Points of View was a 'theatre of signs' with both stage and protagonists being provided by a three-dimensional computer graphics simulation that was video projected onto a large screen in front of a seated audience. The action of the work was controlled by one member of the audience using two specially made joysticks. Embodying techniques developed for flight simulation, this work gave the operator the ability to interactively move his virtual point of view 360 degrees around the stage, 90 degrees up and down from ground level to aerial view, and forwards and backwards from a far distance to the centre of the stage.
The representation of the actors on the stage was derived from the ancient Egyptian alphabet - each figure was a hieroglyphic character. This constellation of signs was used to articulate a world model with an underlying set of physical and conceptual relationships. Sixteen sound tracks - mostly spoken texts - were interactively linked to the image via the same joystick that controlled the visual movements. Functioning like an audio mixer, this modulated the relative volume of the various voices with respect to the changing spatial positions taken by the viewer. Here again an intrinsic conceptual structure was articulated in the spatial mapping of these sound tracks to four positions on four levels of a semi-sphere.
reconstructed Points of View (1999):
Faced with the occasion to show Points of View 16 years after its creation, it became clear that the restitution of the original hardware and software would be much more difficult than simply reconstructing and reprogramming the complete work on a currently available platform. Almost all the many analog components of the original work have been more efficiently (and reliably) implemented digitally, especially the joystick technology and the audio recordings. On the other hand, the much better performance and resolution of present day graphics technology had to be tuned down to simulate the low resolution and slow frame rate of the Apple II computer on which this work was first created, to maintain its original visual aesthetics.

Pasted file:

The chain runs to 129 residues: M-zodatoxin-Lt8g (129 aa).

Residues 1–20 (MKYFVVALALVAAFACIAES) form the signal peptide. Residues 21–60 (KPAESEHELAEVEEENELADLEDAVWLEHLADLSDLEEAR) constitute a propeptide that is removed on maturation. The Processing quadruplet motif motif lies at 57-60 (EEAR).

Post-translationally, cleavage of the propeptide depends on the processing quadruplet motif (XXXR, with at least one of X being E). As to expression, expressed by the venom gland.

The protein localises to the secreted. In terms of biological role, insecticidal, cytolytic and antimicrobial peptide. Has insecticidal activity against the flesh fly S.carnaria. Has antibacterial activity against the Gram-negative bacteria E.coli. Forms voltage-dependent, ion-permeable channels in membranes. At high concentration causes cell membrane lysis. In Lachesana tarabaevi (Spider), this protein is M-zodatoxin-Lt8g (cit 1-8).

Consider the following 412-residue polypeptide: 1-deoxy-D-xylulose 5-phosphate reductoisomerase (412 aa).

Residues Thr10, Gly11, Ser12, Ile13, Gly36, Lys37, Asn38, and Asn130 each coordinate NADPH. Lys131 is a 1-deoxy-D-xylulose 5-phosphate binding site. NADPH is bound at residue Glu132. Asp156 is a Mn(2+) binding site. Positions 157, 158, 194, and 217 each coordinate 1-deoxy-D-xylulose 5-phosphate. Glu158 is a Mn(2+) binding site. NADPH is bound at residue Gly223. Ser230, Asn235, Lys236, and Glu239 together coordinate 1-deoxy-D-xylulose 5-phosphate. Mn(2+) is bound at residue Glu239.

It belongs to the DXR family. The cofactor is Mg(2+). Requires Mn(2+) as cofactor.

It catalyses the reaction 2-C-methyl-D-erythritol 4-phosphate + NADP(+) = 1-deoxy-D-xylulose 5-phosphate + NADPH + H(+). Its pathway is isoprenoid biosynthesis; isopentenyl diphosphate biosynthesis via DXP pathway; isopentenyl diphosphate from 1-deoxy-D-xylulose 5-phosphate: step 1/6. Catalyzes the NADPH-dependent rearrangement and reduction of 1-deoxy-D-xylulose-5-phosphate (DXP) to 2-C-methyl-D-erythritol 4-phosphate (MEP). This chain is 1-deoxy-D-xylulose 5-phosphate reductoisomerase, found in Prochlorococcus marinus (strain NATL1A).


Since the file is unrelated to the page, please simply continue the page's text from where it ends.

This reconstruction strategy points to an overall solution to the problem of the long term conservation of computer based artworks. Instead of trying to maintain the original technological configuration (with the ensueing and often insurmountable difficulties of obolescence and high cost), an exact documentation and description of the original work allows it to be reconstructed at any time on the then available hardware/software platforms, so that an exact simulation of the appearance and functionality of the original work can be achieved.
Software: Larry Abel (1983), Torsten Ziegler (1999)
Hardware: Tat van Vark and Charly Jungbauer (1983), Armin Steinke (1999)
Produced under the auspices of the Mickery Theater, Amsterdam, Netherlands.
1983: Mickery Theater, Amsterdam, Netherlands; Kijkhuis, The Hague, Netherlands; Centrum t'Hoogt, Utrecht, Netherlands; De Lantaren, Rotterdam, Netherlands.
1983/84: Apollohuis, Eidhoven, Netherlands.
1999: Stand der Dinge / Virtuelle Entwicklungen, Künstlerhaus, Vienna, Austria.